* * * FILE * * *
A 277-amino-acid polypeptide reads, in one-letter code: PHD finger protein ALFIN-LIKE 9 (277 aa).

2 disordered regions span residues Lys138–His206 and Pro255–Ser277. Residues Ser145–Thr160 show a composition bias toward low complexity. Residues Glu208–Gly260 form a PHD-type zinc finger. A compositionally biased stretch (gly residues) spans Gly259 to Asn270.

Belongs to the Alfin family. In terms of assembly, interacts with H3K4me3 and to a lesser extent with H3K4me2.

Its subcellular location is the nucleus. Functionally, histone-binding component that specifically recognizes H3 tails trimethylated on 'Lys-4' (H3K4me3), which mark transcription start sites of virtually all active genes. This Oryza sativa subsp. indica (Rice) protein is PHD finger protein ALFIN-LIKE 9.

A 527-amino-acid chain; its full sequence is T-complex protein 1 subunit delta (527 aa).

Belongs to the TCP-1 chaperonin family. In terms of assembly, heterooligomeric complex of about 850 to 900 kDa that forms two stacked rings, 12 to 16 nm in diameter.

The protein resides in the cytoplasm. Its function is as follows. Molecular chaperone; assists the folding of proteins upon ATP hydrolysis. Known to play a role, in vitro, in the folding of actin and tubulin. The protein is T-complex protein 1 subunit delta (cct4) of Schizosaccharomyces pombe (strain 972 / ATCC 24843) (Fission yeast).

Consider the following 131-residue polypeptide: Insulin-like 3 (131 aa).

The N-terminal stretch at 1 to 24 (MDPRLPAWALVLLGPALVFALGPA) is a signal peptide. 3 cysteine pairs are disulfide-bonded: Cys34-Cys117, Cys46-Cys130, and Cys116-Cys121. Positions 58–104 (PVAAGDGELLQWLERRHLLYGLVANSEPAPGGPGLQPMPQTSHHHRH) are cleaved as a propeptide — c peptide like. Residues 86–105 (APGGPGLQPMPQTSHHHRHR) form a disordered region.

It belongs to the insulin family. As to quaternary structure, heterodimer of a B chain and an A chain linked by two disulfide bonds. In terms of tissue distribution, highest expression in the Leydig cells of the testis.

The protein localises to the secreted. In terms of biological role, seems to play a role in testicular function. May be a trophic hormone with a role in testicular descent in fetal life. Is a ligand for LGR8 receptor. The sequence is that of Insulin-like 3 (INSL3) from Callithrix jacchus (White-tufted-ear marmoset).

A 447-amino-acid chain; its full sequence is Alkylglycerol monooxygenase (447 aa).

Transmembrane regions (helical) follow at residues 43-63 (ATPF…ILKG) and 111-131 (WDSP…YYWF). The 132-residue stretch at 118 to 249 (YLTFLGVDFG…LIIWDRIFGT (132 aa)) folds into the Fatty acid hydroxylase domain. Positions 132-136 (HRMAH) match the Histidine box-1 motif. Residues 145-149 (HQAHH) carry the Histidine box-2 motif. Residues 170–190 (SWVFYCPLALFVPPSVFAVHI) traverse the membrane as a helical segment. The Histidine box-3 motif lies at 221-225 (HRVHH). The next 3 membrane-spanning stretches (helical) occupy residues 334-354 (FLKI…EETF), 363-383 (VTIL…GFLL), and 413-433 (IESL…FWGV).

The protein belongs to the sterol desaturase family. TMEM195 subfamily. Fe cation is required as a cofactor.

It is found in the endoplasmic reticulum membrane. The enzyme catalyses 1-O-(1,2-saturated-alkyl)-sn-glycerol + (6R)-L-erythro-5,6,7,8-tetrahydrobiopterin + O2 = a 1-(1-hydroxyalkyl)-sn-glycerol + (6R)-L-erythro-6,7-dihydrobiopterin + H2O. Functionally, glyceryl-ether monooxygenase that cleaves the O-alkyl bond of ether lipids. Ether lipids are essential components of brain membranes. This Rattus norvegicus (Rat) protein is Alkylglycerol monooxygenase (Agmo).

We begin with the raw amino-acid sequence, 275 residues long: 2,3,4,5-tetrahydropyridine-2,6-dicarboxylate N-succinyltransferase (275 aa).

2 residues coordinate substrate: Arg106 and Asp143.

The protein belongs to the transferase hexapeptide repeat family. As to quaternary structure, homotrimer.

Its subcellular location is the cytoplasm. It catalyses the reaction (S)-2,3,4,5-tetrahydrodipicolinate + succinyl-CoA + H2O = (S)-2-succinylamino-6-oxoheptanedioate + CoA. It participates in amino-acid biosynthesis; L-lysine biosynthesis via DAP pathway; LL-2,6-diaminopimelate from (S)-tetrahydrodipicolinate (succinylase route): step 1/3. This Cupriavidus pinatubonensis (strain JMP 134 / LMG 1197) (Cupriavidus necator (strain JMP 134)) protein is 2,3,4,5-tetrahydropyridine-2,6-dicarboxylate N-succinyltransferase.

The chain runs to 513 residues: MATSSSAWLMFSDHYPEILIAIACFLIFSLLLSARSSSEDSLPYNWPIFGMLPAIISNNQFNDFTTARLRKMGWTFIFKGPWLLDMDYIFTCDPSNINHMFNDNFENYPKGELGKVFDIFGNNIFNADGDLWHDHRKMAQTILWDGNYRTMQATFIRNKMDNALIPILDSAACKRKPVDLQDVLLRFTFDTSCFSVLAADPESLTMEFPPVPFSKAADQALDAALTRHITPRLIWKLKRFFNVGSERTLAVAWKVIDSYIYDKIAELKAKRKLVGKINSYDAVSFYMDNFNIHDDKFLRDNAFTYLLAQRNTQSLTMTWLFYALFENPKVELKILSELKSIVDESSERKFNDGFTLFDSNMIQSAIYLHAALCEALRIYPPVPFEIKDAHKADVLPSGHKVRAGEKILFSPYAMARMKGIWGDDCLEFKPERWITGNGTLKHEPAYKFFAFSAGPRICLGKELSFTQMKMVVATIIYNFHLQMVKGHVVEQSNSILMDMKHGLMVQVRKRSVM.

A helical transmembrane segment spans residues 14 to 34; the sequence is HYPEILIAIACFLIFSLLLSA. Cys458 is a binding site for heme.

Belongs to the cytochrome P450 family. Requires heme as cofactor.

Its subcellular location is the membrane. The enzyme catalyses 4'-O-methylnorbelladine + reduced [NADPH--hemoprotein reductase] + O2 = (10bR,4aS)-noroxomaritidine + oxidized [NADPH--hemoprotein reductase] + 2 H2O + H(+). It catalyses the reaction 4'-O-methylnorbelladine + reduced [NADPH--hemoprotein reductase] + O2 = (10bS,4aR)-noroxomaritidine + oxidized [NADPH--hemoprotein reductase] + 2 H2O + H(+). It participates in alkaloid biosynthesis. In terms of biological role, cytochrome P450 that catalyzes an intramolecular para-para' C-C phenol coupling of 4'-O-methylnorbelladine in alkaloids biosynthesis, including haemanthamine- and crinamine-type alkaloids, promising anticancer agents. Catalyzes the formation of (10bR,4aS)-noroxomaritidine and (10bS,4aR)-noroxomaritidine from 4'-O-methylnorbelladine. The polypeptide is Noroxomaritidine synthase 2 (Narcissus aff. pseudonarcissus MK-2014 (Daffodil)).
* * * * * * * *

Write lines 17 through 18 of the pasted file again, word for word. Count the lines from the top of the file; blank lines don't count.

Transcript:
2 residues coordinate substrate: Arg106 and Asp143.

The protein belongs to the transferase hexapeptide repeat family. As to quaternary structure, homotrimer.